The plan of action for treating a snapping shoulder blade includes:
- use of nonsteroidal anti-inflammatory medications (NSAIDs)
- changes to daily activities
- shoulder rehabilitation, including muscle strengthening exercises
Rehabilitation may take 3–6 months, but a person should continue to follow their treatment plan until they have achieved their recovery goal.
Other treatments options include:
- applying heat to the area
- iontophoresis, in which an electrical current makes it easier for the body to absorb drugs through the skin
- ultrasound therapy
- corticosteroid injections
- wearing a shoulder brace to maintain posture
If shoulder snapping does not improve with these treatments, the doctor may recommend surgery.
Arthritis can affect all the joints in the body, including those in the shoulder.
There are different types of shoulder arthritis. They include:
- rheumatoid arthritis
- shoulder arthritis after injury
- rotator cuff tear arthropathy
- shoulder arthritis from avascular necrosis
Generally, arthritis in the shoulder may cause:
- cracking, popping, clicking, or grinding
- a limited range of motion
Treatment for shoulder arthritis should start with a doctor’s visit to determine the cause of any shoulder pain and cracking.
The following can help ease shoulder arthritis symptoms:
- applying heat or ice to the area
- using NSAIDs
- practicing physiotherapy exercises
- making changes to daily activities
An osteochondroma is a bone tumor that can develop when the bones are growing. These tumors are noncancerous, and they can form in the shoulder.
- a painless bump near a joint
- pain during activities, if the tumor rubs against a tendon
- tingling or numbness, if the tumor is near a nerve
- changes to blood flow
Doctors use X-rays to help diagnose osteochondromas and similar issues. They may also use other imaging tests, such as MRI or CT scans.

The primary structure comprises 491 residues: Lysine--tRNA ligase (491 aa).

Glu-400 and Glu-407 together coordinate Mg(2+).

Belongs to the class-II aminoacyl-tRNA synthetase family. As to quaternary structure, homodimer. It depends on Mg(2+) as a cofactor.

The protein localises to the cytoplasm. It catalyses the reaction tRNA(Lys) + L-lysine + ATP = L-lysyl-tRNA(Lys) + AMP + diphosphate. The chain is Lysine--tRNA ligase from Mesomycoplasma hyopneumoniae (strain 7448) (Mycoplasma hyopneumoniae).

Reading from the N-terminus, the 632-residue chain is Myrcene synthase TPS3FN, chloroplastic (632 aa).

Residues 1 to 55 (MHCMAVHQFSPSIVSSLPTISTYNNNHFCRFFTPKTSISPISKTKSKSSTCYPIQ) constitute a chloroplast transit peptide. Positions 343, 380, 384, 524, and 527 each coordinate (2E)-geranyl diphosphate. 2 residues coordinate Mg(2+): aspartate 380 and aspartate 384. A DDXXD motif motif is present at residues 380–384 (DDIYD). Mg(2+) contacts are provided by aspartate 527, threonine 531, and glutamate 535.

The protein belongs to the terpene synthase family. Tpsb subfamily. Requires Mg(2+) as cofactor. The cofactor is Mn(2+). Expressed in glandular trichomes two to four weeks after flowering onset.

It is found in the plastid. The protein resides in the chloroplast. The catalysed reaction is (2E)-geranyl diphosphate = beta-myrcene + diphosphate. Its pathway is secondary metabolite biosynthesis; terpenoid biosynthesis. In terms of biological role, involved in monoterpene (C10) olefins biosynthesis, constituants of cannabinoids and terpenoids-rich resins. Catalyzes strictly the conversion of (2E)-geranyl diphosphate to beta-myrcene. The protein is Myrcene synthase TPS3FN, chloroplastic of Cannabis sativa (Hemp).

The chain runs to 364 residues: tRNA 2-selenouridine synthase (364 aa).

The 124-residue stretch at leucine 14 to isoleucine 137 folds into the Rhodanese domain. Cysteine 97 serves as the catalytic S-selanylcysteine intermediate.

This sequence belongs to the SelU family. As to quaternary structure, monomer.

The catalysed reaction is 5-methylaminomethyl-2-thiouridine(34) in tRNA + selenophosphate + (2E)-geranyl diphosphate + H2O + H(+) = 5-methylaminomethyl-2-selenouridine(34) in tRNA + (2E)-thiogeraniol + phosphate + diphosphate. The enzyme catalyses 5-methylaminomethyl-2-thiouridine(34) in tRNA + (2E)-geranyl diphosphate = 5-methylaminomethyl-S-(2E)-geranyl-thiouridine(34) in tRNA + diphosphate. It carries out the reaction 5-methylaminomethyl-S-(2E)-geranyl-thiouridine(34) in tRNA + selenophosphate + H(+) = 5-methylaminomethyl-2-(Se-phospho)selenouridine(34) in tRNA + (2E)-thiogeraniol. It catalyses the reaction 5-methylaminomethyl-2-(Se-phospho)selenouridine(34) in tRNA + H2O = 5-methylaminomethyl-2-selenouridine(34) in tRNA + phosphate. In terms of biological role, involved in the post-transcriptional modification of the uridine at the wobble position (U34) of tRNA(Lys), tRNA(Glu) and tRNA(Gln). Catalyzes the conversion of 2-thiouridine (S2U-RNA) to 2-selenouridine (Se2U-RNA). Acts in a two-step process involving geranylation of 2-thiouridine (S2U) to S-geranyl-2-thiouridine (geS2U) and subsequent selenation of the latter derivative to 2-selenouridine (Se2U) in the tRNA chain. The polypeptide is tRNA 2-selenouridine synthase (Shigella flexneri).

In most cases, an osteochondroma does not require treatment. However, a doctor may recommend surgery if the osteochondroma causes pain, has a lot of cartilage, or forms near a nerve.
Seeing a medical professional when experiencing pain, particularly after an injury, is extremely important.
Successful rehabilitation is a time sensitive matter, and having professional help at an early stage can dramatically improve long term results. Likewise, following a treatment plan consistently can have significant long term benefits.
Physiotherapists can recommend exercises that people can do at home or at work, and these can take only a few minutes a day.
If cracking or popping in the shoulder causes pain, swelling, or other symptoms, see a doctor.
In many cases, it can be difficult to prevent shoulder cracking or popping. However, a person can take steps to reduce the risk of any further damage.
If there is pain or swelling, avoid overusing the shoulder joint to prevent further injury. It is especially important to avoid strenuous activities involving lots of shoulder use, such as contact sports and those that involve overhead throwing.
Rest, massage, anti-inflammatory medications, and heat can help a shoulder injury heal.
Cracking, popping, or clicking in the shoulders is generally not a cause for concern. However, if the sound occurs with pain, swelling, or other symptoms, see a doctor.
Physical therapy and home treatments often lead to recovery from a shoulder injury. If these methods are not fully effective, surgery and other treatments are available.